To show our appreciation and support we are planning to hold a party for them on Friday July 19th. We have hired two local bands (made up of school strikers ) and a hall. We plan to do all the work and provide the refreshments etc so they can party. Help out- we need 10 people to donate $100 to get those bands pumpin’ and the kids jumpin’. Ring Dean 0403 160 091 to donate your $$ or to volunteer snacks, refreshments or to help out on the day.

Courage through Action: finding your role in the climate movement

When: Sunday July 28th, noon to 5pm

Where: Botanical Gardens Tea Rooms
A chance to regroup and reconnect with the amazing things that are happening regionally and, most importantly, work out how in this time of a climate emergency we can do what is required- doing the  extraordinary together!  Put the date in your diary or call Bernie 0459 472 558 or e: bernard.tonkin@gmail.com if you want more details or to lend a hand putting it together.

Going Deeper- Dinner and Discussions

Planning meetings, workshops and actions help us get some of the way but they are only part of the story. Our relationships need nurturing and our ideas, stories and reflections need to be shared so we can build a clearer picture of where we are going and how to get there.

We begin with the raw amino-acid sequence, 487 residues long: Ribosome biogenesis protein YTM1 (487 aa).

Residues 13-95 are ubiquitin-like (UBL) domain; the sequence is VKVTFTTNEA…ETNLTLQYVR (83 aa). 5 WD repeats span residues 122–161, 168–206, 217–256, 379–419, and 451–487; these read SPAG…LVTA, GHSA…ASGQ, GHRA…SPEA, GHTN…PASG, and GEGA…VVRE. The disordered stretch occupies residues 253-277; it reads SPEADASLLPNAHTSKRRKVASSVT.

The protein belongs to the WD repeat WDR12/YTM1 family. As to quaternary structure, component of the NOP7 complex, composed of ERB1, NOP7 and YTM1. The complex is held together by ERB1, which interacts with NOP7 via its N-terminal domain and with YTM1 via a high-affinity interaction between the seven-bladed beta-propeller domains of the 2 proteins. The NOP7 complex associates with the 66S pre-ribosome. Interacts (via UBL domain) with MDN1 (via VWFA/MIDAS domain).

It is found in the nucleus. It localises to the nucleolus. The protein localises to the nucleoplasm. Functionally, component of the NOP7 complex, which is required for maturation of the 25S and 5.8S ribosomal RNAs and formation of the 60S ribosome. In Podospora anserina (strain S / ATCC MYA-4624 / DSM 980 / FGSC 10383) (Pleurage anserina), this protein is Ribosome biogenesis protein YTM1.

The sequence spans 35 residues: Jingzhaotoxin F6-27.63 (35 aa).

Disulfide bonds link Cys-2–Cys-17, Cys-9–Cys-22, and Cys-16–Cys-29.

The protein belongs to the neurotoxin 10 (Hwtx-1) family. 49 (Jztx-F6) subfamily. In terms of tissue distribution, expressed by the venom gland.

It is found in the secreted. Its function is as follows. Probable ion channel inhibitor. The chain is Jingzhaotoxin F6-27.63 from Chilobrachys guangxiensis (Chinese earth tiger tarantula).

So every Fourth Friday of the month come along for a pot luck meal (bring what you can to share) and join the discussion.

The next one is on a Saturday….July 27th in Walmer
Friday August 23rd, Castlemaine
Friday September 27th tbc
Friday October 25th Chewton
For more details about where , what and how contact Dash 0401 466 377

Daylesford Culture Club- Curing Olives

When: Saturday July 6th, 9.30am

Where: Senior Citz Centre, rear Daylesford Town Hall

It’s olive picking season! If you missed the session on  immune boosting ferments in June, make sure you get to this watch and learn workshop focused on curing olives. No bookings required – just rock up on the day.This is a free event and everyone is welcome.